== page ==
fun with wifi and antennas
Here are some things that all of you know. 802.11 series of standards from IEEE define some information and specifications for wireless networks implementation. The frequencies of the most commonly used wireless networks are:
Network Frequency ----------------------- 802.11a 5 GHz 802.11b 2.4 GHz 802.11g 2.4 GHz 802.11n 5 GHz or 2.4 GHz
The first standard of the above does not have any significant problems with interference since its frequency is not being used very often by other devices. On the other hand, because of the extremely small wavelength of this frequency the signal cannot reach ranges greater than those of a few tens of meters. However, 802.11b/g and possibly 802.11n use the so called FHSS (Frequency-Hopping Spread Spectrum) which is used on numerous wireless devices including cordless phones, remote controls etc. FHSS can moves between various frequencies, wifi operates on DSSS (Direct Sequence Spread Spectrum) but since FHSS can change arbitrarily frequencies, 802.11b/g can have interference with some devices including some cordless phones. To avoid this, you can try changing channel of your 802.11 network since each channel has a frequency seperation of 5 MHz.
I believe everyone has built at least once an antenna to extend the range of a device. It is a really simple task that might decrease your signal noise and increase your signal strength, but depending on your construction it may also increase your possibilities of diying from cacner ;p Anyway, we only care about capturing 802.11 networks so I’m not going to discuss any consequences this might have. So, what options do we have?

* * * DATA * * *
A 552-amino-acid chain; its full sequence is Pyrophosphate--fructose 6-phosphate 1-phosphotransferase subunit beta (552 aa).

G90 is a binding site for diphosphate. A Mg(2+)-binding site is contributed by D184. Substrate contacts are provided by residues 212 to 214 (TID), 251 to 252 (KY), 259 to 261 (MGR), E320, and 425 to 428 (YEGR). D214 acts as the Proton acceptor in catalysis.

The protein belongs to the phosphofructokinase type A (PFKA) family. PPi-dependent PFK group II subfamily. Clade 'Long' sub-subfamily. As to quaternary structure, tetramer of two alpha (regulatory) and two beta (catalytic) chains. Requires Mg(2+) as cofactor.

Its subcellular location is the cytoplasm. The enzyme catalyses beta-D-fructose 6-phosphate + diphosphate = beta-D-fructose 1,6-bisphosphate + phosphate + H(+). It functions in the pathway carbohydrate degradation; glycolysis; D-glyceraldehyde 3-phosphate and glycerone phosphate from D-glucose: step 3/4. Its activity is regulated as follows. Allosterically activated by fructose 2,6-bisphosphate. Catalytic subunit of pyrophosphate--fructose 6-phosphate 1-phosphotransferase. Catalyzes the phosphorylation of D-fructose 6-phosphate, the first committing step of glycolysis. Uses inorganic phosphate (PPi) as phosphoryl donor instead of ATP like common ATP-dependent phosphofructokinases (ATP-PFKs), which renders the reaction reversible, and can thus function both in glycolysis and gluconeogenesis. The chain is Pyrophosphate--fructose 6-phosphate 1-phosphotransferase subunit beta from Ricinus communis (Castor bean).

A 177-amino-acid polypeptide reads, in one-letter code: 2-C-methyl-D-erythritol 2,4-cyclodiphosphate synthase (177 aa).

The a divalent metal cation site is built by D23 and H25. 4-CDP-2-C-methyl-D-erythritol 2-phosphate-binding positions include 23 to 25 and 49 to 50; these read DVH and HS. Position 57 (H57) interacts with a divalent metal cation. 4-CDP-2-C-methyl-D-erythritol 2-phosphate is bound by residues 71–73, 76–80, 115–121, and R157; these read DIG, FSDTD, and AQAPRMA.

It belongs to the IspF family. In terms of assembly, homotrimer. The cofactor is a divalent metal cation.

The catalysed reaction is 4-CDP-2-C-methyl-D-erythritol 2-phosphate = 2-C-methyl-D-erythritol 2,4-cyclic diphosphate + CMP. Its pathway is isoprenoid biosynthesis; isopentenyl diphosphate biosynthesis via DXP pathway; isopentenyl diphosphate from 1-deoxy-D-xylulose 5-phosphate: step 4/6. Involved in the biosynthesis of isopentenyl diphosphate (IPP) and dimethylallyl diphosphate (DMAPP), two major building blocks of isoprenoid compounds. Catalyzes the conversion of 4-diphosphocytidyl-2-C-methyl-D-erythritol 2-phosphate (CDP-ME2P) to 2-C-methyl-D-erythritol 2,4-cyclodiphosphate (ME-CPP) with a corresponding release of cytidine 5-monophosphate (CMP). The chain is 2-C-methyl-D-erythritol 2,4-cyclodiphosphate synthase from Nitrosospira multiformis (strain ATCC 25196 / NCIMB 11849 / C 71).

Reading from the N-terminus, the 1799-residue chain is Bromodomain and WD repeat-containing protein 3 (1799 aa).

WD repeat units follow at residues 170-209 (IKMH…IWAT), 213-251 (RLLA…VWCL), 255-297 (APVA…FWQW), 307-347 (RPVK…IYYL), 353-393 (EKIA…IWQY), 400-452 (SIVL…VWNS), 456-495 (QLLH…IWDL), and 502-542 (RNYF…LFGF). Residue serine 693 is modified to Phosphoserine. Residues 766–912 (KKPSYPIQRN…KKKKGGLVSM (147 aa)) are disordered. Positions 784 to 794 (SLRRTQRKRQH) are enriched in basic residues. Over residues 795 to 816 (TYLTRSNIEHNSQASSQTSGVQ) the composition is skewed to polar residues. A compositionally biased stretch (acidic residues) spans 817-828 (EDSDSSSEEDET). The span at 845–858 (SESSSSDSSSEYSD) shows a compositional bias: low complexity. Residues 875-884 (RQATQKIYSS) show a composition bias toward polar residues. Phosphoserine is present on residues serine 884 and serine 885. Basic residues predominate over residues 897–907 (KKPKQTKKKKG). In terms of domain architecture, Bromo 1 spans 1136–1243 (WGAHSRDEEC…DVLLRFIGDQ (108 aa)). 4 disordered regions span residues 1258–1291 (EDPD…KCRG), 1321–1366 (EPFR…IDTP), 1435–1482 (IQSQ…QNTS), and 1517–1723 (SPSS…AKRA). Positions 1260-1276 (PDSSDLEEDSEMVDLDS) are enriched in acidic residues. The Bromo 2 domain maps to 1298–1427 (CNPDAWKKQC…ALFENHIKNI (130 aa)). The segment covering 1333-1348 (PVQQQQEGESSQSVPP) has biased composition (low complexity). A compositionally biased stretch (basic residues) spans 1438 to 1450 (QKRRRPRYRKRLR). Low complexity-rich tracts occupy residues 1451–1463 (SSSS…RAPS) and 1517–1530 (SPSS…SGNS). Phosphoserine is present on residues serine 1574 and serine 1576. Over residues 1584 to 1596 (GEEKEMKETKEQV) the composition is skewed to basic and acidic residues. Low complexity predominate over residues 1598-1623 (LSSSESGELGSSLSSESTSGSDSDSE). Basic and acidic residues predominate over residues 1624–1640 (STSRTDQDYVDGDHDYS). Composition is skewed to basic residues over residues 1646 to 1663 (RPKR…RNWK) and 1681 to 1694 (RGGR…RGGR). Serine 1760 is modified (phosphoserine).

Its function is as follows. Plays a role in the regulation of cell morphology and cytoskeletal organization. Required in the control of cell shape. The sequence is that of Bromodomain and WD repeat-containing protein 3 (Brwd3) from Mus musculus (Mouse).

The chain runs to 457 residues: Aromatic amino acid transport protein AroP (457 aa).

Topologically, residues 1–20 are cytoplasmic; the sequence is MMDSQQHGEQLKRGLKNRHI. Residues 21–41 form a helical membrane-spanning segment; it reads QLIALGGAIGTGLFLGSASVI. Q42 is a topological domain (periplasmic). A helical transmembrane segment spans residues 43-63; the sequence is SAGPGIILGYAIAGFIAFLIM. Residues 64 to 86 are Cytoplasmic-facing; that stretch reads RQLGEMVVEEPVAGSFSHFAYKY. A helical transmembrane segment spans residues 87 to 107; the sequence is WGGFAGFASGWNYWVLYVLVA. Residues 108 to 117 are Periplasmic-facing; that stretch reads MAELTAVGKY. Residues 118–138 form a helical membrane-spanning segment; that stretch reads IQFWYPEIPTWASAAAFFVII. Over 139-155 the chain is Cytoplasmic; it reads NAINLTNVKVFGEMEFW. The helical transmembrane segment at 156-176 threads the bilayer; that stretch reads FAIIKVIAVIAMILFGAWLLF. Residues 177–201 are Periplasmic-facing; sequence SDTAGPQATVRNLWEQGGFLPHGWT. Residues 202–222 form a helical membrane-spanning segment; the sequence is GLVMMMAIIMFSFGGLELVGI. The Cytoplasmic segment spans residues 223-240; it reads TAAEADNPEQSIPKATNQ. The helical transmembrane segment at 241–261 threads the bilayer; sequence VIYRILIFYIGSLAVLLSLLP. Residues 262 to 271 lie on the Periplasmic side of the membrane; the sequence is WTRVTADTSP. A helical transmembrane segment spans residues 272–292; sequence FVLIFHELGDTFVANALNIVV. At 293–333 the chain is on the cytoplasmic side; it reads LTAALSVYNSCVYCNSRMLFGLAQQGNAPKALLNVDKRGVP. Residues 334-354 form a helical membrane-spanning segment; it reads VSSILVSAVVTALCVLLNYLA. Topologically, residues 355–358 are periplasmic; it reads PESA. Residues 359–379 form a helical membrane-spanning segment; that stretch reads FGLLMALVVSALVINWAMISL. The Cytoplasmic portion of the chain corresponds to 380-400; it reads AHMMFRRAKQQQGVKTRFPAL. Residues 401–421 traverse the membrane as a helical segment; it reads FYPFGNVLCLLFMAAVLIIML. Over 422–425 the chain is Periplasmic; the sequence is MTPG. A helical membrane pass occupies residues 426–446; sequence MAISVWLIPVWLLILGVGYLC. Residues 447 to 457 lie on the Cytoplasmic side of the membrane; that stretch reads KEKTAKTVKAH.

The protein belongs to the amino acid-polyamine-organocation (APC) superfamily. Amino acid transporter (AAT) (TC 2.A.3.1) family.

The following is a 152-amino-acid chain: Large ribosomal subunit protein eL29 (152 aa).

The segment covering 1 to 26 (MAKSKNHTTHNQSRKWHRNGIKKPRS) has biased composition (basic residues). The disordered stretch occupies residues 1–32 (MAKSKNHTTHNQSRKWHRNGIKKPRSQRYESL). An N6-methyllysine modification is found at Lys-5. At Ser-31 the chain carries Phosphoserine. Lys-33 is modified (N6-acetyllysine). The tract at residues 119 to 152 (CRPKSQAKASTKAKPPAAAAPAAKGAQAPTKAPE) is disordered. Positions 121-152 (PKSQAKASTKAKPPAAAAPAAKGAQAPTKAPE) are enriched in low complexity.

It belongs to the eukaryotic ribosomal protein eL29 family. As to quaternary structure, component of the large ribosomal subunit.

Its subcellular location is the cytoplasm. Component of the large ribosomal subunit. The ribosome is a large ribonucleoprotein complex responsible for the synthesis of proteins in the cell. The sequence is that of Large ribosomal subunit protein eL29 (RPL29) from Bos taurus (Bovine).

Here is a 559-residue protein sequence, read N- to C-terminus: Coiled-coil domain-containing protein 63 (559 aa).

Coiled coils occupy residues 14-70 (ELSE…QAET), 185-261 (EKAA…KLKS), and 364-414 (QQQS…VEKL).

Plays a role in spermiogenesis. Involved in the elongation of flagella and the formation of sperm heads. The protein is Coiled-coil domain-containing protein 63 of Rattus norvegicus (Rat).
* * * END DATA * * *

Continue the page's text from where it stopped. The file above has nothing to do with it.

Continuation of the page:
– Parabolic antennas and reflectors
– Omni-directional antenna
– Directional cantenna
If you’re about to built a cantenna since this is the most simple and cheap one, you might also need a calculator like this one. I’m sure that by now you’ll be thinking that these all are already known.. But have a look at these two:
– Cell phone antenna
– Refectors using mirrors
This is my personally favorite one. I was trying something else and realized that when I was moving a mirror close to the antenna of an access point the signal was being changed. I can’t explain this without asking you to perform an experiment by yourself.. 2,4 GHz which is the electromagnetic spectrum used by 802.11 is by far a lower frequency in comparison to the visible spectrum which is both wave and particles depending on the approach. However, I believe that this reflection has to do with the silver or aluminum coat with tin used at the back of the mirrors. As the SHF (Super High Frequency) signals can get reflected on metallic surfuces. Just try this, take a mirror and place it in front of your antenna at your AP, oriented at the opposite location of your receiver (latop or desktop, or whatever). Normally, you’ll see a notable decrease of the signal. Next, try the opposite where the mirror is behind the antenna oriented to reflect the signal to your receiver.. Neat, isn’t it? :D
Anyhow, these where just some random information on wifi. If you have any more I’d be glad to hear them. :)